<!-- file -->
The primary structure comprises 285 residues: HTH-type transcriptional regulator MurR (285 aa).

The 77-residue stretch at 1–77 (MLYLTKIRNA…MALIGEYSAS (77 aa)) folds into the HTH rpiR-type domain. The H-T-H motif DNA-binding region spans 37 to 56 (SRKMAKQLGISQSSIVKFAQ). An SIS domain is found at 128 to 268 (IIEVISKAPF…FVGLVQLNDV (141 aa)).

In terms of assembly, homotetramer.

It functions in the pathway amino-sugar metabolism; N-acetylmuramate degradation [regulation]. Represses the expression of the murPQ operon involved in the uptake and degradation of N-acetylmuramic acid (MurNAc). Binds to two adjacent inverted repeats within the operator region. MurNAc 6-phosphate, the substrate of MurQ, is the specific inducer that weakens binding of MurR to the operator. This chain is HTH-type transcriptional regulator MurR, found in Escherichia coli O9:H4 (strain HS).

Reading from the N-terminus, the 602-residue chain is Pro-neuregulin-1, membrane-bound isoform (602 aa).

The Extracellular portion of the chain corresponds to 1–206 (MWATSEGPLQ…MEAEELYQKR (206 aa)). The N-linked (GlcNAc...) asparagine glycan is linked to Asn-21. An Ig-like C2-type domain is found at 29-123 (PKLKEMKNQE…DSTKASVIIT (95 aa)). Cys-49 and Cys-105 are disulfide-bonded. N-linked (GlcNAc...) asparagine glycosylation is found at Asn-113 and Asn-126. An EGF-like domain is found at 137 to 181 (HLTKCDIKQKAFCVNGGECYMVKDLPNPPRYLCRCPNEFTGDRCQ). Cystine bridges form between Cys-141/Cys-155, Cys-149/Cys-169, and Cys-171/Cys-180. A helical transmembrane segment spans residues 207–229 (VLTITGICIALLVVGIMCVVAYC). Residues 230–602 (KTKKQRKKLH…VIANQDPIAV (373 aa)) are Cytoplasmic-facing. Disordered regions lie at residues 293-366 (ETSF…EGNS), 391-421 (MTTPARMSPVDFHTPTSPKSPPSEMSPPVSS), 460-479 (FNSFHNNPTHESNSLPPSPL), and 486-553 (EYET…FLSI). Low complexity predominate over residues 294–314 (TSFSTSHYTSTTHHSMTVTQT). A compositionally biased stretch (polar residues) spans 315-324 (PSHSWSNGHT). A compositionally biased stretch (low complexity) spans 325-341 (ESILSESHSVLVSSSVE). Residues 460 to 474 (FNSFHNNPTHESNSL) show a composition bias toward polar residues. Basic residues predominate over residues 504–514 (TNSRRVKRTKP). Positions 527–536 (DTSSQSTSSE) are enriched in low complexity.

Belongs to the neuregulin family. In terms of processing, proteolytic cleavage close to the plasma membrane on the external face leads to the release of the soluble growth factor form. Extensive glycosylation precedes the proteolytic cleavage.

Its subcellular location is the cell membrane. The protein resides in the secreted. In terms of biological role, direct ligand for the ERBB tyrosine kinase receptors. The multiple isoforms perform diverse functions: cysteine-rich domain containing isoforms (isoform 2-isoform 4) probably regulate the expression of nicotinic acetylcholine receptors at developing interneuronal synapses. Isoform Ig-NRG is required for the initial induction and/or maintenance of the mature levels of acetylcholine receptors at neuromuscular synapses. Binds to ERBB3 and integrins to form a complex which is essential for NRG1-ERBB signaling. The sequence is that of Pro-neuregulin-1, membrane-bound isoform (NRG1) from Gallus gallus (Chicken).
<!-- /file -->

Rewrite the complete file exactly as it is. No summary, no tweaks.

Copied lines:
The primary structure comprises 285 residues: HTH-type transcriptional regulator MurR (285 aa).

The 77-residue stretch at 1–77 (MLYLTKIRNA…MALIGEYSAS (77 aa)) folds into the HTH rpiR-type domain. The H-T-H motif DNA-binding region spans 37 to 56 (SRKMAKQLGISQSSIVKFAQ). An SIS domain is found at 128 to 268 (IIEVISKAPF…FVGLVQLNDV (141 aa)).

In terms of assembly, homotetramer.

It functions in the pathway amino-sugar metabolism; N-acetylmuramate degradation [regulation]. Represses the expression of the murPQ operon involved in the uptake and degradation of N-acetylmuramic acid (MurNAc). Binds to two adjacent inverted repeats within the operator region. MurNAc 6-phosphate, the substrate of MurQ, is the specific inducer that weakens binding of MurR to the operator. This chain is HTH-type transcriptional regulator MurR, found in Escherichia coli O9:H4 (strain HS).

Reading from the N-terminus, the 602-residue chain is Pro-neuregulin-1, membrane-bound isoform (602 aa).

The Extracellular portion of the chain corresponds to 1–206 (MWATSEGPLQ…MEAEELYQKR (206 aa)). The N-linked (GlcNAc...) asparagine glycan is linked to Asn-21. An Ig-like C2-type domain is found at 29-123 (PKLKEMKNQE…DSTKASVIIT (95 aa)). Cys-49 and Cys-105 are disulfide-bonded. N-linked (GlcNAc...) asparagine glycosylation is found at Asn-113 and Asn-126. An EGF-like domain is found at 137 to 181 (HLTKCDIKQKAFCVNGGECYMVKDLPNPPRYLCRCPNEFTGDRCQ). Cystine bridges form between Cys-141/Cys-155, Cys-149/Cys-169, and Cys-171/Cys-180. A helical transmembrane segment spans residues 207–229 (VLTITGICIALLVVGIMCVVAYC). Residues 230–602 (KTKKQRKKLH…VIANQDPIAV (373 aa)) are Cytoplasmic-facing. Disordered regions lie at residues 293-366 (ETSF…EGNS), 391-421 (MTTPARMSPVDFHTPTSPKSPPSEMSPPVSS), 460-479 (FNSFHNNPTHESNSLPPSPL), and 486-553 (EYET…FLSI). Low complexity predominate over residues 294–314 (TSFSTSHYTSTTHHSMTVTQT). A compositionally biased stretch (polar residues) spans 315-324 (PSHSWSNGHT). A compositionally biased stretch (low complexity) spans 325-341 (ESILSESHSVLVSSSVE). Residues 460 to 474 (FNSFHNNPTHESNSL) show a composition bias toward polar residues. Basic residues predominate over residues 504–514 (TNSRRVKRTKP). Positions 527–536 (DTSSQSTSSE) are enriched in low complexity.

Belongs to the neuregulin family. In terms of processing, proteolytic cleavage close to the plasma membrane on the external face leads to the release of the soluble growth factor form. Extensive glycosylation precedes the proteolytic cleavage.

Its subcellular location is the cell membrane. The protein resides in the secreted. In terms of biological role, direct ligand for the ERBB tyrosine kinase receptors. The multiple isoforms perform diverse functions: cysteine-rich domain containing isoforms (isoform 2-isoform 4) probably regulate the expression of nicotinic acetylcholine receptors at developing interneuronal synapses. Isoform Ig-NRG is required for the initial induction and/or maintenance of the mature levels of acetylcholine receptors at neuromuscular synapses. Binds to ERBB3 and integrins to form a complex which is essential for NRG1-ERBB signaling. The sequence is that of Pro-neuregulin-1, membrane-bound isoform (NRG1) from Gallus gallus (Chicken).